A sombre chapter was added to the tragic toll of Thailand’s perilous roads today, as a 48 year old Scottish man became yet another victim. The unfortunate incident unfolded when Robert Griffin, a shipping officer from Fife, lost control of his white Honda Click motorbike, resulting in a head-on collision with another motorcyclist in Krabi, a province in southern Thailand.
The fateful collision occurred as the Scottish man was on his way to local shops in Krabi’s Ao Nang district. His motorbike veered into the opposite lane, leading to a head-on crash with a motorcycle-and-sidecar vehicle. The impact caused Griffin’s motorbike to spin off the road. Police officers discovered him unconscious and severely injured at the roadside around 10am.
Despite the efforts of paramedics, Griffin’s severe head injuries proved fatal, and he was pronounced dead at the scene. Griffin, who had been visiting Thailand for a holiday, had only arrived in the country the day before the tragic incident.
The driver of the other vehicle remained at the crash site, cooperating with police officers and paramedics.
The Scottish man’s unnamed Thai wife expressed shock over the incident. She told the Thai media that he had flown in from Scotland for one of his regular holidays in Thailand, arriving just a day before the accident. She recounted her disbelief, admitting she had always urged him to exercise caution while riding the motorbike.
Griffin had a notable career in the shipping industry, having held positions in various operations involving cargo ships, oil drilling vessels, and rigs with the prominent shipping company Maersk, reported the Daily Mail. In the past year, he had taken on the role of a senior dynamic positioning operator at a global shipping agency while simultaneously pursuing shipping exams to fulfil his ambition of becoming a captain.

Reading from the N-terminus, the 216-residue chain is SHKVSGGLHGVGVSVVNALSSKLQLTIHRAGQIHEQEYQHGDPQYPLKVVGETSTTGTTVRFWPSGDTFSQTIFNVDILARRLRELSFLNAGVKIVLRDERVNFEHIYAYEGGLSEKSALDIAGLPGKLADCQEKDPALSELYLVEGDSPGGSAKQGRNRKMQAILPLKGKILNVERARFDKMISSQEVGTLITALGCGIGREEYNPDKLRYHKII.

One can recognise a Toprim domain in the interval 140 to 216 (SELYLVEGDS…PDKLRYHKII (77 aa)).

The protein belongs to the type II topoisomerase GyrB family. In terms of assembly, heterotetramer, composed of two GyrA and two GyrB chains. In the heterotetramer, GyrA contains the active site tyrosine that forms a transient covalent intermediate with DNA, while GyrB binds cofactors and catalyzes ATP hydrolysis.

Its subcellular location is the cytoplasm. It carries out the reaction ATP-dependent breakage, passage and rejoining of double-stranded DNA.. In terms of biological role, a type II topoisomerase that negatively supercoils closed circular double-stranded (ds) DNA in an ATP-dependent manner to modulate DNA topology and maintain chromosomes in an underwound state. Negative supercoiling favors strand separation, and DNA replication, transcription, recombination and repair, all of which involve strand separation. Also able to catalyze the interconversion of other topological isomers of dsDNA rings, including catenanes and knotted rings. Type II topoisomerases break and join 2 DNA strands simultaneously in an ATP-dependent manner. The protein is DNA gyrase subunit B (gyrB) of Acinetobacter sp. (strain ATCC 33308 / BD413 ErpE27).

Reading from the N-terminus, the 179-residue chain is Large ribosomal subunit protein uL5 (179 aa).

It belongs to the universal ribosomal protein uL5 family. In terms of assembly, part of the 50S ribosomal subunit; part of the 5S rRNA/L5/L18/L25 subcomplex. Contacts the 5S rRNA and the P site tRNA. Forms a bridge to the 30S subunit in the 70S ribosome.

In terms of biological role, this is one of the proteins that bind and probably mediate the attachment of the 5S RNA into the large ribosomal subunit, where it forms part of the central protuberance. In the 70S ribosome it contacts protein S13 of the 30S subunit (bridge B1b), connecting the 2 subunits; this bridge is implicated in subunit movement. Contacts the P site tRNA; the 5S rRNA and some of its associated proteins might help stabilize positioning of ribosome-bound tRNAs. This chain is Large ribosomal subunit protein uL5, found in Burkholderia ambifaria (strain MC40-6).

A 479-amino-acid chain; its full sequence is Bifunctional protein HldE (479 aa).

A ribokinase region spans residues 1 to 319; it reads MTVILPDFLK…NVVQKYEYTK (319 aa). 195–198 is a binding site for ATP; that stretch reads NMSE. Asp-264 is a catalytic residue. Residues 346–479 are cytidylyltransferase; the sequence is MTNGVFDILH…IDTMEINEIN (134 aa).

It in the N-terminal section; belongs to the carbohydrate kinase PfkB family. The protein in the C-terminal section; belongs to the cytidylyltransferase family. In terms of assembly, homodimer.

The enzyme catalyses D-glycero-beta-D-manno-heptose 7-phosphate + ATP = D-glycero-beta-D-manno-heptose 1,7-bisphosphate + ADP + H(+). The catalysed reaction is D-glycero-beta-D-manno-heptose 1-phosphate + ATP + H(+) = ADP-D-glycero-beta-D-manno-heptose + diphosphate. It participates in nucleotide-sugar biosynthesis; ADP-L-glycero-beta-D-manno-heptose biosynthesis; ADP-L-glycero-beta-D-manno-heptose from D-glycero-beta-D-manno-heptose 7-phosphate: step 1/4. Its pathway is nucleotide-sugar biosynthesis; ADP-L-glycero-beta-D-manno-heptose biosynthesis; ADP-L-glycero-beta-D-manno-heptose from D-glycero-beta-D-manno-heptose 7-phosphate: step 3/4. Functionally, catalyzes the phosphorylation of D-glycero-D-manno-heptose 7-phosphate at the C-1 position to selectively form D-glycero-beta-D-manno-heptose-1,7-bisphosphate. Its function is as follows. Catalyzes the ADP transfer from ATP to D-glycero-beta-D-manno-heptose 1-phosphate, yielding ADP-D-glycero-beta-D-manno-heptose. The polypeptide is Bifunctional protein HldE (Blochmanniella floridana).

Royal Thai Police speculate that Griffin might have momentarily diverted his attention from the road, causing him to swerve out of control upon realizing he was in the opposite lane. The absence of a helmet exacerbated the severity of his injuries, particularly the severe brain trauma he sustained on impact.
Police Captain Thirakorn Thairit of the Aonang Police Station provided insights into the ongoing investigation. Interviews with the other driver and witnesses are part of the legal process, and Griffin’s body is set to be released to his wife for funeral arrangements. The British Embassy in Bangkok has been informed of the tragic loss of their citizen.
Thailand’s road safety record stands among the worst globally. Despite government efforts to reduce fatalities from 32.7 deaths per 100,000 people to 12 per 100,000 people by 2027, significant challenges persist.
Road safety education gaps in schools, lenient driving tests, inconsistent enforcement of road laws, and inadequate infrastructure investments continue to impede progress. Motorcycles pose a particularly high risk, with the majority of accidents involving two-wheelers.
Unfortunately, the Scottish man’s death is not an isolated incident. Dozens die on Thailand’s treacherous roads every year. To read more click HERE.